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In 2005, the Department of Homeland Security announced plans to replace the old Plum Island Animal Disease Center off Long Island with a facility on the U.S. mainland to study Foot and Mouth Disease and other dangerous pathogens. Kansas won the job in 2008, with a site on the campus of Kansas State University in Manhattan.But today, more than three years later, the proposed $1.14 billion National Bio- and Agro-Defense Facility faces funding obstacles, safety questions, rising costs and political fallout. For Kansas and the Midwest, the stakes couldn’t be higher.Here you’ll find coverage and updates from Harvest Public Media, KCUR and Kansas Public Media.

NBAF Not Get Built? Brownback Says It Could Happen Without State Support

Kansas Governor Sam Brownback says if Kansas lawmakers won't approve additional funds for the National Bio And Agro-Defense Facility, there's a chance it won't get built.  And that's a risk he's not willing to take,  he said over the weekend on a stop in Kansas City, Kansas. 

President Obama's FY2014 budget requested $714 million for the top security animal disease lab proposed for Manhattan, Kansas.  As part of that request, the state was asked to contribute  $202 million. That's in addition to almost $150 million Kansas has already committed.

Some Republicans in Topeka suggest Governor Brownback’s request for an additional $202 million in bonds for the proposed animal disease lab represents a “moving target,” and want to be reassured the state isn’t going to be responsible for more than it can afford for a federal facility.

Jim Denning, an Overland Park Republican and Vice President of the Senate Ways and Means Committee, said he was concerned the National Bio and Agro-Defense Facility could be careening out of control financially. If the legislature grants the new request, Kansas will have committed almost $350 million to the federal lab.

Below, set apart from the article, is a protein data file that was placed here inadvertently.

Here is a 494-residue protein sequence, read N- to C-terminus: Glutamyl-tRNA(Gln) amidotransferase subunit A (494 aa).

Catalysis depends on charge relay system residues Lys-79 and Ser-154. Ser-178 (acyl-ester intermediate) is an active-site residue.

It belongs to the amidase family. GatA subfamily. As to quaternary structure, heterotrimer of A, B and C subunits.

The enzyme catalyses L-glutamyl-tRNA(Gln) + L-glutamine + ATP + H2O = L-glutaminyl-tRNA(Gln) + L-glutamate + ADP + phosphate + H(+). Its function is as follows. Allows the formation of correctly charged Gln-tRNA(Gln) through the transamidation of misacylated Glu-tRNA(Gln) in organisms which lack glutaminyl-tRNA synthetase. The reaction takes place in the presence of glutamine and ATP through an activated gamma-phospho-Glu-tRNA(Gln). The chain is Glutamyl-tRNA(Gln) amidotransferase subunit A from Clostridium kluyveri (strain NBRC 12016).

“The cost of the project has gone from $500 million to over a billion dollars,” Denning said in an interview.  “ The original project started out costing $1,000 per square foot and now already has increased to $2,000 a square foot.” Given today’s interest rates, Denning said a 20 or 25 year note would cost the state some $15 million annualy in debt service.

Barbara Bollier, a moderate Republican from Mission Hills said she would like to see the Governor compromise on his income tax cuts.

“It’s intriguing to me that the Governor keeps wanting more money for more projects and yet he’s reducing our ability to bring in that revenue with his tax plan.”

Bollier said most legislators support the NBAF, and believe in it's job-creating and economic development potential. She has questions about the projected economic benefits of the Governor’s tax cuts.

Governor Brownback has said the income tax cuts would create a shortfall for a couple of years. That's why he's asking the legislature to extend the sales tax.

Senator Denning said the  request was tabled in the Ways and Means Committee yesterday in an effort to give legislators more time to meet with the Governor and study the issue.  He said it will be brought up again when the legislature returns May 8th

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